Now, I am absolutely unable to see how that helps the pursuer one bit in the action which he now raises. The pursuer's only right to raise an action at all is because he has a title as next of kin. A good title as next of kin to reduce a settlement is a title which is founded on interest. If it were not the law of Scotland that in default of a settlement the next of kin took the property, he would not have a title to raise the action. The law of Scotland might be different. It might not give the right of succession to the next of kin, but might give it to someone else; and I take it that the right to reduce the settlement would then leave the next of kin and would go to those other persons. Now, the moment that another settlement is tabled which cuts out the next of kin, it seems to me perfectly clear that the title of the next of kin is gone because their interest is gone—their interest, that is to say, as next of kin; and it seems to me confusing the matter altogether to say, as the pursuer's counsel now says, that he has got an interest in the sense that he has bargained for getting something of the estate from the people who are really entitled to it—namely, the beneficiaries under the first settlement. According to that, anybody might have a right of reducing a settlement if they were allowed to simply bargain with somebody who had right in a former settlement, and then say—“In order to make this right of mine available I propose to reduce the later settlement.” I think the whole matter is rested upon confusion. It seems to me the present pursuer's title and interest are gone unless he is in a position to say he is as able to get rid of the first settlement as he is of the second. On the contrary, he does not say that at all, and therefore, I am of opinion that the action ought to be dismissed. Parties are not agreed on the other side as to whether they really have here got the whole of the next of kin; and before we could allow an issue, as was done by the Lord Ordinary, that disputed matter of fact would have to be cleared up. But I do not think that is necessary, because the agreement says the first deed, so far from being reduced, still stands; and if the first deed stands, it seems to me that the title of the pursuer is gone.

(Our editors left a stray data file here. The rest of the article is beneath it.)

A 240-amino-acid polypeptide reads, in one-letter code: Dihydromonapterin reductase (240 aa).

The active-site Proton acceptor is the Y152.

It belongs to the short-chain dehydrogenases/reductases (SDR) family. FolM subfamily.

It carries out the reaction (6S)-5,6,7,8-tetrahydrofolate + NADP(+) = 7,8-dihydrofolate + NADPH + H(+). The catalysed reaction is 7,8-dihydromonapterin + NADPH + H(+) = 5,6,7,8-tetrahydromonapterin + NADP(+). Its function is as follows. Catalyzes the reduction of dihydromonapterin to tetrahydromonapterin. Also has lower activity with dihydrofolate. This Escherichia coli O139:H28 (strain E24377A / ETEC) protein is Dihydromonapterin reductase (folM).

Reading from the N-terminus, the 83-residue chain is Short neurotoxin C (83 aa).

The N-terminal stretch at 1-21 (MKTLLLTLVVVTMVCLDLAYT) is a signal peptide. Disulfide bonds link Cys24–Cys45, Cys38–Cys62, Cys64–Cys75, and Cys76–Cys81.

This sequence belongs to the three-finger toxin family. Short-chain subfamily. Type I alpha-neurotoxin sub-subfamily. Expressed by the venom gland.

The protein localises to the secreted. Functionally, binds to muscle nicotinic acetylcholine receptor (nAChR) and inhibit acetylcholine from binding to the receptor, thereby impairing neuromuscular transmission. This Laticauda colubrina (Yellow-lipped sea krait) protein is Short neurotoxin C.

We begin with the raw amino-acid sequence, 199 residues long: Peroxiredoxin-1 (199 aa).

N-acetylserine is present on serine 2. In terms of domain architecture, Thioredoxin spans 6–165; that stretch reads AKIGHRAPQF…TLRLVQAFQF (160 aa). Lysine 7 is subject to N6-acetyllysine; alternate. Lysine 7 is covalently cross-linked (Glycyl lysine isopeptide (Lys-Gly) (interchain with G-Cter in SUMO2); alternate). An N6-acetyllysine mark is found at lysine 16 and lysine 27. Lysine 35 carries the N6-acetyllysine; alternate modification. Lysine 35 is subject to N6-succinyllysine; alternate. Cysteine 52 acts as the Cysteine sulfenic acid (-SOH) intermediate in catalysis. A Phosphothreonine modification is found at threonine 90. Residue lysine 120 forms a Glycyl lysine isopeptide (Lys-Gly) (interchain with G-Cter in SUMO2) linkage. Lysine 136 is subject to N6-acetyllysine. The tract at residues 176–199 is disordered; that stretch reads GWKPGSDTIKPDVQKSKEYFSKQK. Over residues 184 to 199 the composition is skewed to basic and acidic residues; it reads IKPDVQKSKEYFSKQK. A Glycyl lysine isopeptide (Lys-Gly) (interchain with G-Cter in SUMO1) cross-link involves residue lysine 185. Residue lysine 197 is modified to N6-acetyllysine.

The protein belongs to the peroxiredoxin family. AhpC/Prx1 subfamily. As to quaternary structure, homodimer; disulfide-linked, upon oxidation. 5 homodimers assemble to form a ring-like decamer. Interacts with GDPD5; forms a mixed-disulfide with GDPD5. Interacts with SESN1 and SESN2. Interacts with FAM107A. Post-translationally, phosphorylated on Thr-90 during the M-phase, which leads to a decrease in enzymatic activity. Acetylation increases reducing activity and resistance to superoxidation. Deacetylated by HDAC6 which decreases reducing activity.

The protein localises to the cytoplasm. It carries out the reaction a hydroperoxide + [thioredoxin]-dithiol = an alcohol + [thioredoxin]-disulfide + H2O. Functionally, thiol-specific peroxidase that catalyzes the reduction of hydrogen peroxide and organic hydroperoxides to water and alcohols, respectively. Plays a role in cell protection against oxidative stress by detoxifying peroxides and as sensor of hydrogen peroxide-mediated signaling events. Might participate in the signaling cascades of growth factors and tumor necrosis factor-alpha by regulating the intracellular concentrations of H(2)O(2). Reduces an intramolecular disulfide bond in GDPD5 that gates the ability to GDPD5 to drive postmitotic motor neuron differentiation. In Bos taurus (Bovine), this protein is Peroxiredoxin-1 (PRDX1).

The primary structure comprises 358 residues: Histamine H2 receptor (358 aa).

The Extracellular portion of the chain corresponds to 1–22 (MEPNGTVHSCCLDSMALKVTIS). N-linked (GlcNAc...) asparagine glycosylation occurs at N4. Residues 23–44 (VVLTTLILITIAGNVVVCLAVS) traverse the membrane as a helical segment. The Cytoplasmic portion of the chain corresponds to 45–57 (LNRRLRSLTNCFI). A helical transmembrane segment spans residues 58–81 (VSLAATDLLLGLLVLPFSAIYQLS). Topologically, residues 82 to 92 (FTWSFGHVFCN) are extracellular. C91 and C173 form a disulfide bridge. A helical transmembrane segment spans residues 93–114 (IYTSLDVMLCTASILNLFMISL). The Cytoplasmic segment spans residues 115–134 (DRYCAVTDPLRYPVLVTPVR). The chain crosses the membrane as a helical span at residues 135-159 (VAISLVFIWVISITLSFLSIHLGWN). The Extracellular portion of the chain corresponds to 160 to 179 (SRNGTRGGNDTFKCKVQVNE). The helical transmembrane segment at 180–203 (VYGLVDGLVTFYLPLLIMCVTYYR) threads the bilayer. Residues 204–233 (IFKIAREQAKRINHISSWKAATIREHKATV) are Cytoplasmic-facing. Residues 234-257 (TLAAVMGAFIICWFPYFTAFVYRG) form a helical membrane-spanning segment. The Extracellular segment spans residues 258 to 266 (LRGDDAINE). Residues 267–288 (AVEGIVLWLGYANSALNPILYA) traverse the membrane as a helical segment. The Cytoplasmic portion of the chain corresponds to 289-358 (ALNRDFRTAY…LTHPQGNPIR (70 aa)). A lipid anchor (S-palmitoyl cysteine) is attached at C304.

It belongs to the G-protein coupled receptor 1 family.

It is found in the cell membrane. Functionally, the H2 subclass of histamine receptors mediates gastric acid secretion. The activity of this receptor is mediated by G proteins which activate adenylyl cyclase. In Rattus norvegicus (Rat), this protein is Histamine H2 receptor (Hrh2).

Lord M'Laren.—I agree with your Lordship. I think that the only title put forward in this summons is a title as next of kin. You find that title in the first article of the condescendence, and there is no other averment of title. Now, it has always been recognised as a good answer to any claim of reduction at the instance of an heir-at-law or the next of kin, that the only effect of the reduction would be to set up an earlier deed; and that is the point taken against the pursuer in this case. I am not of opinion that the objection to the title can be obviated by an agreement between the next of kin and the parties interested in maintaining an earlier deed, because, while agreeing with your Lordship's observation as to the ground of decision, I should be disposed to go further. I think the only effect of the agreement put forward is to put the pursuer in the position of assignee of the legatees or beneficiaries in the first deed; and as an assignee can be in no better position than the cedent, it would be necessary that he should be the pursuer in the action. I should not be disposed to allow the introduction of a new pursuer in an action of reduction to set aside a deed, and I think that is in substance what is here proposed, viz., to introduce as pursuers in the action the beneficiaries in the first deed. What their rights might be if they chose to sue in their own name is another matter; but that would require a new action. This objection is one that is by no means confined to actions of reduction. It applies to cases raising questions of construction of deeds, and it was the subject of a decision in the House of Lords in the case of Kirkpatrick in 1874. The view which prevailed was that the attempt to set aside a second deed on the ground of the omission of the word “dispone” must fail, because there was a prior deed in existence which was correctly expressed according to Scots law language. Even in intestate successions it has always been considered to be a good objection to the title of an heir who is claiming a service, that you can shew that there is a nearer heir in existence, although that nearer heir may not be coming forward to claim in his own name. The ground in all these cases is want of interest in the person who is making the claim. I think that the objection of want of interest must be judged of as at the date of the summons, and that it cannot be cured by an arrangement such as is set forth in this case.

Lord Pearson.—I am of the same opinion.

LORD KINNEAR was absent.

[1907] SC 426

The permission for BAILII to publish the text of this judgment
was granted by Scottish Council of Law Reporting and
the electronic version of the text was provided by Justis Publishing Ltd.
Their assistance is gratefully acknowledged.

BAILII: Copyright Policy | Disclaimers | Privacy Policy | Feedback | Donate to BAILII